So, with another “I say” question, chapter 11 starts with this very question: has God abandoned His people? To which Paul gives the emphatic response: mê genoito! Certainly not! As evidence of this, Paul cites his own background: an Israelite, of the seed of Abraham, and of the tribe of Benjamin. In other words, even by the most conservative of Jewish reckonings, Paul truly was–and is (notice the present tense of the verb “to be”)–an Israelite. In fact, the tribe of Benjamin was one of the two tribes that remained faithful to God under Rehoboam when the nation split after Solomon’s death (see 1 Kings 12). The other ten tribes went off into idolatry with Jeroboam. So not only is Paul truly an Israelite, he was an Israelite of good stock–from a noble tribe! But if, as he has argued before, one’s heritage, even being of the seed of Abraham, doesn’t give anyone favor with God, why bring this up? Simply to prove his point: the fact that he is an Israelite of Israelites, and he was so dramatically saved on the Damascus road, proves without a doubt that God has not abandoned Israel. He hasn’t abandoned Paul, so there is hope for the rest of his people.
God has not abandoned His people whom He foreknew–that is, whom he predestined for election (see 8:28-29). Note that God’s choice of Israel was not based on their merits (see Deuteronomy 7:7-9). It was solely His gracious desire that caused Him to set His affections upon that particular people. Notice here that Paul switches from speaking about Israel corporately, as a people group, to a specific group within Israel, a remnant, that God chooses to deliver. Corporate Israel certainly receives divine benefits from having God’s affections on them, but that doesn’t necessarily mean there is corporate salvation for all Israel. Paul said in 9:6-7 that not all Israel are Israel. And the emphasis here seems to be on those that are His, the portion He has chosen to deliver.
The passage Paul draws from to illustrate the concept of the “remnant” is 1 Kings 19:10 and 14. The story in 1 Kings 19 is that of Elijah’s confrontation with the prophets of Baal on Mount Carmel. In the aftermath of this encounter, Jezebel threatened Elijah’s life, so he fled. Feeling alone, he cries out to God in desperation, and God comforts him with the news that He has singled out 7,000 faithful people as a sign that He has not forgotten His promises to Israel. We had some discussion about the extent to which God is still blessing and protecting national Israel today, given all that country has been through and survived, even over the last 40 years. However, we will hold off further discussion on that point until we are through chapter 11, since Paul later makes some other statements with regard to Israel that deserve our attention when considering this question.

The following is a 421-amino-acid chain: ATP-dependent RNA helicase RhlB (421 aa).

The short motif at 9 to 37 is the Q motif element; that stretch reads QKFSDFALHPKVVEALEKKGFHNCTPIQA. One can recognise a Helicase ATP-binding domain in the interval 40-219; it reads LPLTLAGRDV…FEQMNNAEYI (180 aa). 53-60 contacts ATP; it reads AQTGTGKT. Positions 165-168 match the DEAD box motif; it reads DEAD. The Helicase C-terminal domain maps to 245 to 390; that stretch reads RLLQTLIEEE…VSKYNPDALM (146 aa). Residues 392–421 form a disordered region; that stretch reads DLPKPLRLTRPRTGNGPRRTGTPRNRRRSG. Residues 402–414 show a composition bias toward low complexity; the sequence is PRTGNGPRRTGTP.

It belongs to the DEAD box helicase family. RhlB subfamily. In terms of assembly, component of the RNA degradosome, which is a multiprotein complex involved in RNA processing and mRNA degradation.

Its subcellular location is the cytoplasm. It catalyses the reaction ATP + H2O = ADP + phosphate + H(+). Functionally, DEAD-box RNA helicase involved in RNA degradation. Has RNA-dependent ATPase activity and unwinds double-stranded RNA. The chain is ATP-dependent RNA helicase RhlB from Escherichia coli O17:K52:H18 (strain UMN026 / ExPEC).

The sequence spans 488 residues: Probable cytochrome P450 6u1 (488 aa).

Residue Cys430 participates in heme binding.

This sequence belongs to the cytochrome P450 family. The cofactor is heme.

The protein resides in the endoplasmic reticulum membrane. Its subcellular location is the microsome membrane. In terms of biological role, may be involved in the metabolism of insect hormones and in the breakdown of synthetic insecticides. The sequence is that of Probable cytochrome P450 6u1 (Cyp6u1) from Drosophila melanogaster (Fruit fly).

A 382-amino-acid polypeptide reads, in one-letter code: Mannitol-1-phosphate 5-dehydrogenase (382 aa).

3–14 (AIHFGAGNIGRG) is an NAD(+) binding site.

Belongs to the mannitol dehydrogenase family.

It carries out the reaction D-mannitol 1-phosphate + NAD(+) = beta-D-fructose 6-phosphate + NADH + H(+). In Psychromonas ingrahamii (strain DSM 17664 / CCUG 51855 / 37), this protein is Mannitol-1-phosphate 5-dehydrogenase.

Paul sees a direct parallel between Elijah’s situation in 1 Kings 19 and the present time. When it seems as if all Israel has fallen away, and God has forgotten that nation, there is still a remnant, according to his gracious election. Just as God showed His faithfulness to Israel through the election of 7,000 who hadn’t gone over to Baal worship, so in Paul’s day, God has chosen for salvation even some from the present Israelite population–including Paul (and, indeed, a portion of the Roman church). And this salvation is based on grace, not works. This is why an obstinate and disobedient people can still be recipients of salvation, along with Gentiles: because one’s faithfulness to the Law, to God’s commands, is not taken into consideration. Christ has paid the penalty for the sins of those God has chosen. There is no room for human merit in the grace of God.
We’ll pick up at 11:7 next time.